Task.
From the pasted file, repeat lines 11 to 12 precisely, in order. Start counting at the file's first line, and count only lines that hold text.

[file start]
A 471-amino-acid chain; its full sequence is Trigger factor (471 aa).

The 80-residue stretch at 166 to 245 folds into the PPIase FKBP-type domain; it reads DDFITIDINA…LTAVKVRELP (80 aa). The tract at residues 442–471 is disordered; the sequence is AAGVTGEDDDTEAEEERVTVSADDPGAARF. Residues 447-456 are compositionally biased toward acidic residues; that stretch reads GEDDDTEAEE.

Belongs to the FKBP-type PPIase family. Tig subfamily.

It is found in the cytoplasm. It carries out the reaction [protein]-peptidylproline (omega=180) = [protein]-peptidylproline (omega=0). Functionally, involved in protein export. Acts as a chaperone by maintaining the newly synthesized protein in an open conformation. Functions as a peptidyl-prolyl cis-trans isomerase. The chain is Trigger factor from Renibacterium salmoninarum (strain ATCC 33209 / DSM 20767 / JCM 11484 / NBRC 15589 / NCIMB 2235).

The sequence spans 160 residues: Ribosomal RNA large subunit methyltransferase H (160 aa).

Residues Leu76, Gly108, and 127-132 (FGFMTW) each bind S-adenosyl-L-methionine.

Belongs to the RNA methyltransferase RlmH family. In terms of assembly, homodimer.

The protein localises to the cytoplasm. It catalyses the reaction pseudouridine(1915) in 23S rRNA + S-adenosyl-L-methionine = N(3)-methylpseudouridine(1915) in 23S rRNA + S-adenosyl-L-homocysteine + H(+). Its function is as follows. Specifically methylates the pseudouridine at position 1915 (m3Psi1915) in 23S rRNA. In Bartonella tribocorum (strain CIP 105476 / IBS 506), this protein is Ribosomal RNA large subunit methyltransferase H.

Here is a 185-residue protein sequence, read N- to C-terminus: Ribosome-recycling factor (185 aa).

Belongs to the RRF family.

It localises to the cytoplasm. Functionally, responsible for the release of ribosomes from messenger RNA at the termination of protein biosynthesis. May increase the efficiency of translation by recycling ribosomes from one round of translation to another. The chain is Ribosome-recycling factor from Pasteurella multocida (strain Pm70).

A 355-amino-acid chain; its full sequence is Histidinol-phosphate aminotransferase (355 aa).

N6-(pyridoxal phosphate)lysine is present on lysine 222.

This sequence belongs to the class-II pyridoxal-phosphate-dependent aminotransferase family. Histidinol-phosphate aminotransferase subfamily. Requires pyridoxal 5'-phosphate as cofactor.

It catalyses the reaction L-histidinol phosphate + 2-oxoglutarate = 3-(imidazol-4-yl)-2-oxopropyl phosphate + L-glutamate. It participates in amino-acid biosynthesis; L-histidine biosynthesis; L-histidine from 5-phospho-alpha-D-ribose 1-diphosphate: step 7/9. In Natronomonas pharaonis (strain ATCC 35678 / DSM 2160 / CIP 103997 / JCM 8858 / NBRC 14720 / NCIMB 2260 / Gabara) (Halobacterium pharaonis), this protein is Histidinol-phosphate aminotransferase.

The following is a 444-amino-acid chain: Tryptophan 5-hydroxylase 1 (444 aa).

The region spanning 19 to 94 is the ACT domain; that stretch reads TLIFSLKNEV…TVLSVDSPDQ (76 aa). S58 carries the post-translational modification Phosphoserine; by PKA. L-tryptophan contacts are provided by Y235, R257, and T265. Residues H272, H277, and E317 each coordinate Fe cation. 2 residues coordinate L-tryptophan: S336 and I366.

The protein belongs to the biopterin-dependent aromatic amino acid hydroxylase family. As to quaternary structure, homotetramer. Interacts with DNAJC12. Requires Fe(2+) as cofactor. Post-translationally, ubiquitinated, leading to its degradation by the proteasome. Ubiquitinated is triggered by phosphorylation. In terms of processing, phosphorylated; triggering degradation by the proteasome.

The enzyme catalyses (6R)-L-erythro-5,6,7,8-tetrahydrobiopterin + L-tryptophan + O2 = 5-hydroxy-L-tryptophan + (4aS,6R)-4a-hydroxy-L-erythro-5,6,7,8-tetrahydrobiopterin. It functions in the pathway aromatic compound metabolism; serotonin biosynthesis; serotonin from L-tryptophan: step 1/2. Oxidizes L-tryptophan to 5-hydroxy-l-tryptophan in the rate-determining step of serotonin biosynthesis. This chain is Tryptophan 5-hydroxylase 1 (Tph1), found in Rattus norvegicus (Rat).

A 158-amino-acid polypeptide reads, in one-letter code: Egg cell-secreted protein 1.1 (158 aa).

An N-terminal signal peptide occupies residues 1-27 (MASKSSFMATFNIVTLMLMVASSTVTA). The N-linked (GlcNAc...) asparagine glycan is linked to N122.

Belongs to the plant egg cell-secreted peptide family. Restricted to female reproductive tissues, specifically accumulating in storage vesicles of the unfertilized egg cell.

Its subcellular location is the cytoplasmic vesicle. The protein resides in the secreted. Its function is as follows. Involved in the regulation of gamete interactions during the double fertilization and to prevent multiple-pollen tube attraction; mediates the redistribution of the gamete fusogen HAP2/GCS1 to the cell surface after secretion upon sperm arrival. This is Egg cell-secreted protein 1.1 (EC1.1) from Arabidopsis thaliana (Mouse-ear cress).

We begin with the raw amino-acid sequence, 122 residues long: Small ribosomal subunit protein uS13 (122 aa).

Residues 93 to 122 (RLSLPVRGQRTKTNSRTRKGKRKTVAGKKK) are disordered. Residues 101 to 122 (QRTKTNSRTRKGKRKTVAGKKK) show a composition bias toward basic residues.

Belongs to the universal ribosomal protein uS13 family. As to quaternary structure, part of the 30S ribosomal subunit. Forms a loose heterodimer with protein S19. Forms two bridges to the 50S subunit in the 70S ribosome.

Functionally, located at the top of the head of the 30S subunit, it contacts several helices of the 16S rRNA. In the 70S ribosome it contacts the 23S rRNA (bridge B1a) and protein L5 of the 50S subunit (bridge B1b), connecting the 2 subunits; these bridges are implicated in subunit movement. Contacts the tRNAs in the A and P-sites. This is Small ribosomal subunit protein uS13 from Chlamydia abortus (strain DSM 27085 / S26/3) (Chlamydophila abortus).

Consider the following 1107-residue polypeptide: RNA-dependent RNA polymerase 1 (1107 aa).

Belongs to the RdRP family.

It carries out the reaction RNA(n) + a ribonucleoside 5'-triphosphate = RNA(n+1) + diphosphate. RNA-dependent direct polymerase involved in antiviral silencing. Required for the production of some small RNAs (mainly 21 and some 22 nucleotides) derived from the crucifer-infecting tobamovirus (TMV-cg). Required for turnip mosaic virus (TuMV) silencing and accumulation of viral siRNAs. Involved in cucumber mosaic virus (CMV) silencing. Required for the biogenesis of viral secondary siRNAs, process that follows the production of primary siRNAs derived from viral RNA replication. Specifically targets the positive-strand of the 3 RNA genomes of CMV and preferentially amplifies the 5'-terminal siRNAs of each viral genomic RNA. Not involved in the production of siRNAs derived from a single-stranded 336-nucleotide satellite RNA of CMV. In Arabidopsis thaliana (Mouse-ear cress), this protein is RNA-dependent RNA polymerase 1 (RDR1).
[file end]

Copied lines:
It localises to the cytoplasm. Functionally, responsible for the release of ribosomes from messenger RNA at the termination of protein biosynthesis. May increase the efficiency of translation by recycling ribosomes from one round of translation to another. The chain is Ribosome-recycling factor from Pasteurella multocida (strain Pm70).

A 355-amino-acid chain; its full sequence is Histidinol-phosphate aminotransferase (355 aa).